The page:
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Property Matters

Property Matters - Lily Head Dental Practice Sales

Whilst many people are working from home now.  It is unlikely that dental care will ever be a fit for home working.  Therefore every dental practice owner will continue to need specialist premises to operate from.  So, when considering the sale or purchase of a dental practice remember that ‘Property Matters’.

When it comes to time to sell your dental practice.  The new owner(s) will generally expect you to include the property so they can carry on providing clinical services.

Buyers and their lenders will want to be able to take over your premises without financial penalty.  So they can carry on treating your patients in the premises they are used to attending.

As importantly, or maybe more importantly the banks are also keen to get into all the detail around the premises.  The banks want to be sure the person they are lending their money to has suitable premises to carry out their business activity.  They will also want to satisfy themselves the borrower is not going to become liable for unexpected costs around the property which may impact their ability to repay the loan.

When the premises are well maintained your broker will be able to maintain the value of your goodwill.  Selling premises which require more than routine maintenance simply presents an opportunity for interested parties to try and renegotiate on the price to mitigate the financial risk of poorly maintained properties.

Many property leases are full repairing and renewing lease (FRI).  FRI leases tend to be in standalone buildings where there are no shared facilities.  A lease granted on an FRI basis means that all repairing and insuring obligations are imposed on the tenant.  This relieves the landlord from all liability for the cost of insurance and repairs. In other words, the tenant must keep the property in repair, pay for those repairs, keep the property insured and pay for that insurance.  As the leaseholder of an FRI lease you will be expected to hand over the premises to a buyer in a good state of repair in line with the requirements of the FRI.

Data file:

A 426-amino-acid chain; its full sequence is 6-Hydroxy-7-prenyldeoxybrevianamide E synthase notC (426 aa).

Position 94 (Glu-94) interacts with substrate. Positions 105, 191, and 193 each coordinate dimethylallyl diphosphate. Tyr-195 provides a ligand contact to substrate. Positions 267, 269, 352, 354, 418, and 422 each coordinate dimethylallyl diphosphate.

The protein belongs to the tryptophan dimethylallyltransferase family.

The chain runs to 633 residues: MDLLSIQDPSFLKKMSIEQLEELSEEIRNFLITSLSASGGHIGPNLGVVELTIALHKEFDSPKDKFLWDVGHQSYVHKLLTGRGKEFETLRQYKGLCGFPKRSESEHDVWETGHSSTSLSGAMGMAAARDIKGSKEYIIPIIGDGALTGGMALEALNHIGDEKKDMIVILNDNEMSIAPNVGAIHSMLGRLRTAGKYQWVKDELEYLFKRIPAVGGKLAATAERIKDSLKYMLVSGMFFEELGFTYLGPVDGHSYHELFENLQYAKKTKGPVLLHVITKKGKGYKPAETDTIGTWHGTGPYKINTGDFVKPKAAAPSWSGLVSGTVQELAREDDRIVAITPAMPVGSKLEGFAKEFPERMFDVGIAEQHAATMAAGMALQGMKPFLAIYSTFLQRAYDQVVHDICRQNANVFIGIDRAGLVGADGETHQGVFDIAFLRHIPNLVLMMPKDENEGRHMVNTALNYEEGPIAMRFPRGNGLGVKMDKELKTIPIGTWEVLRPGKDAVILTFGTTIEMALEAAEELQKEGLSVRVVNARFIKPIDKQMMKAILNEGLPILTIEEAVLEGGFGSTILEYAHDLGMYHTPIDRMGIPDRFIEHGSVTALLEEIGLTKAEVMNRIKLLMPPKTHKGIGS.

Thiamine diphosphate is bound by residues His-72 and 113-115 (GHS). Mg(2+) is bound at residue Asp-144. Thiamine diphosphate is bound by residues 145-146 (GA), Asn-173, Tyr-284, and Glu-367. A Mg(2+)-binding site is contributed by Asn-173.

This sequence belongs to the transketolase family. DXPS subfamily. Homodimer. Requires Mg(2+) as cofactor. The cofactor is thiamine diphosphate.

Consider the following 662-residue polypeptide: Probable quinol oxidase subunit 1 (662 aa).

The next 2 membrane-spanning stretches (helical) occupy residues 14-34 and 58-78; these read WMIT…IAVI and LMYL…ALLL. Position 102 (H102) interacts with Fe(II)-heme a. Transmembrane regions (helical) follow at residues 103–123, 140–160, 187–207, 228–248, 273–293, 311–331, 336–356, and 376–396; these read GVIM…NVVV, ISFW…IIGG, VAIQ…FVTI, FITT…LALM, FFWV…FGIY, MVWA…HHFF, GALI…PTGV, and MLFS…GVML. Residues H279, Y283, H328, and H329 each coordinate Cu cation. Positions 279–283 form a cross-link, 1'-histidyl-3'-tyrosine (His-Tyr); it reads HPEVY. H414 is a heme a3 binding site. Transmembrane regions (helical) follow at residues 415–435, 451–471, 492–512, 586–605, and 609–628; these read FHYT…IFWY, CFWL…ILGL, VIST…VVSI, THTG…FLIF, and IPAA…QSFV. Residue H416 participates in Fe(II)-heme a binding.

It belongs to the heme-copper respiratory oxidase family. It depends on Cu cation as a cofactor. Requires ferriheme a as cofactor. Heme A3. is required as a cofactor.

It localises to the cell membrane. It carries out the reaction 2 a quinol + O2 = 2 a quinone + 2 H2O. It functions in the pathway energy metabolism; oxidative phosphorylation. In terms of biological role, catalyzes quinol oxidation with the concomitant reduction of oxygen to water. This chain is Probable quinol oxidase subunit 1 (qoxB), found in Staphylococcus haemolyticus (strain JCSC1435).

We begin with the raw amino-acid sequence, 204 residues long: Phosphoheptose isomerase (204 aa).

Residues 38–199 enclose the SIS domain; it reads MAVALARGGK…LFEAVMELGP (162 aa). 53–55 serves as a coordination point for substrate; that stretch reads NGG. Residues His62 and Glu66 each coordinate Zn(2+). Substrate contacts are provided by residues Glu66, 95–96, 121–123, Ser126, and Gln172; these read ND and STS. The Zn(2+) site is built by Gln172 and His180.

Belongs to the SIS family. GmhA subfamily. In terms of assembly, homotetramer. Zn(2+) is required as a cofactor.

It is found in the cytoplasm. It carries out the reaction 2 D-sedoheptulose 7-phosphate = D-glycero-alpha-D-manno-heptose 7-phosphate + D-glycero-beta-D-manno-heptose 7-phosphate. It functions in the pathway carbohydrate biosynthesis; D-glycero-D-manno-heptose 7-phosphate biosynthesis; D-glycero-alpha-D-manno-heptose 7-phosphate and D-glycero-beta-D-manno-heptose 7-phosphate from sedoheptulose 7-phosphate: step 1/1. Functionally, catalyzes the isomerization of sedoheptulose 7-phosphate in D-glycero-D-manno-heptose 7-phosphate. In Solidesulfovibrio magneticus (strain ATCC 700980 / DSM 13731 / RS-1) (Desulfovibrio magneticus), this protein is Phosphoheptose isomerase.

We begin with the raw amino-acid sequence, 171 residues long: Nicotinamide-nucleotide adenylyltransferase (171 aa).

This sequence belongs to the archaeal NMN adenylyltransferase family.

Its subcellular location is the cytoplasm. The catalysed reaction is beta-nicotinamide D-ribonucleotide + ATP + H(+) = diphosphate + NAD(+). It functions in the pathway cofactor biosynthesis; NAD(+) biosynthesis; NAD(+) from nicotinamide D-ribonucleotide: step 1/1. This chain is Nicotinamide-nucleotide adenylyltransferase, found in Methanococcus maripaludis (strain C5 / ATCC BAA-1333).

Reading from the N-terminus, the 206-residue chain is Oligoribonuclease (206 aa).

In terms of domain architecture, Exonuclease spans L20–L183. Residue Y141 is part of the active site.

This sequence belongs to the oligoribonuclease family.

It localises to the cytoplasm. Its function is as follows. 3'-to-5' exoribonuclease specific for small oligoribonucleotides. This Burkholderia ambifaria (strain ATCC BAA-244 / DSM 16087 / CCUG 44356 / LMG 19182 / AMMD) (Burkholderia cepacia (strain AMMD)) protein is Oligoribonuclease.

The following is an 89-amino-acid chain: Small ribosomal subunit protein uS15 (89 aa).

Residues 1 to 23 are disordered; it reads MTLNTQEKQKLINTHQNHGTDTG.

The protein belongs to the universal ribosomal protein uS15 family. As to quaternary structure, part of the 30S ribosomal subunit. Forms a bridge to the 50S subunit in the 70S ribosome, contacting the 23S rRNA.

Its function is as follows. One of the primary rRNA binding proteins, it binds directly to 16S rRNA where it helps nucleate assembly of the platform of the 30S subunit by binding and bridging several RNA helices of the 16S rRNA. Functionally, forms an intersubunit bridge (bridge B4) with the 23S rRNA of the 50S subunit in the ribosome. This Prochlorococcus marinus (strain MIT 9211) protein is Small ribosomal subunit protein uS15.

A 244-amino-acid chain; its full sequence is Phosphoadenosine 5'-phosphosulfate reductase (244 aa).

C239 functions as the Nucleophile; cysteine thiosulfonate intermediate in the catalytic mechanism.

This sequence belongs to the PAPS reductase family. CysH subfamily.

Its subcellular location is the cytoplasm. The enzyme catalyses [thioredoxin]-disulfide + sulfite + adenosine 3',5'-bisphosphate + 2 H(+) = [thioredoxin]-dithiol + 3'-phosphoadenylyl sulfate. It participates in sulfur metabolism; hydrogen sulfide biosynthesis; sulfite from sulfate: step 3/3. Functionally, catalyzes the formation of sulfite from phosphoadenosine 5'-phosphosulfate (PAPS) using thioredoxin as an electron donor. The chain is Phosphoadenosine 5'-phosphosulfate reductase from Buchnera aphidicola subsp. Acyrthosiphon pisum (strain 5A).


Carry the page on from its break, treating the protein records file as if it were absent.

Our advice to vendors with an FRI is to instruct their own structural surveyor so they understand what their obligations are under the FRI.  Do this regularly so that when the buyer’s structural surveyor carries out their survey everything is covered off.  If it is not, then the lenders will be looking to re-negotiate.  Or they may decline to lend at all until the vendor carries out all the remedial work.

We see situations where:

  • Unlined roofs are causing damp problems.
  • An entire roof, including the joists needed replacing.
  • Window frames are rotten underneath the 6 layers of gloss paint.
  • Tree roots are causing damage to properties.
  • Japanese knotweed is present on the site. Any vendor with Japanese knotweed on their site will be required to take out a professional contract to eradicate it before a bank will lend on it.

If you have a listed building, then more consideration is required.  It is essential the vendor has only acted within the limitations of the listing which is managed by Historic England on behalf of the Secretary of State for Digital, Culture, Media & Sport.

If you have spare space in your property and this is a feature of the sale.  Check with the local planning department that this space can be converted into more surgeries.

Whilst a solicitor likely negotiated a lease on your behalf it is good practice to get a solicitor to review the lease again, ahead of when considering a sale.

Your buyer will secure a loan against the lease.  The lease will need to be ‘assigned’ to the new purchaser.  If this facility is not in the lease, then we recommend approaching the landlord to seek this change.

Not all banks require this.  But it may limit the pool of buyers who can progress with a sale if you do not have it in the lease.

Banks will lend against the length of the existing lease.  So a 10 year lease equals a 10 year loan term.

It is best to have a 15 year lease (the maximum term the banks will lend on) in place when you take your dental practice to market.

Most leases are covered under the Landlord and Tenancy Act giving a right of renewal but not all.

If you suddenly find you have an unhelpful landlord who will not renew your lease.  Your business becomes much less attractive to buyers and their lenders.

The key piece of advice is not to wait until you go to market.  Or even have an interested buyer before getting on top of the property aspects of a deal.  We often see long delays while property issues are resolved.  In that time the buyer can often decide to move on.

If you would like to talk about anything to do with buying, selling or financing a dental practice please Contact Us today.

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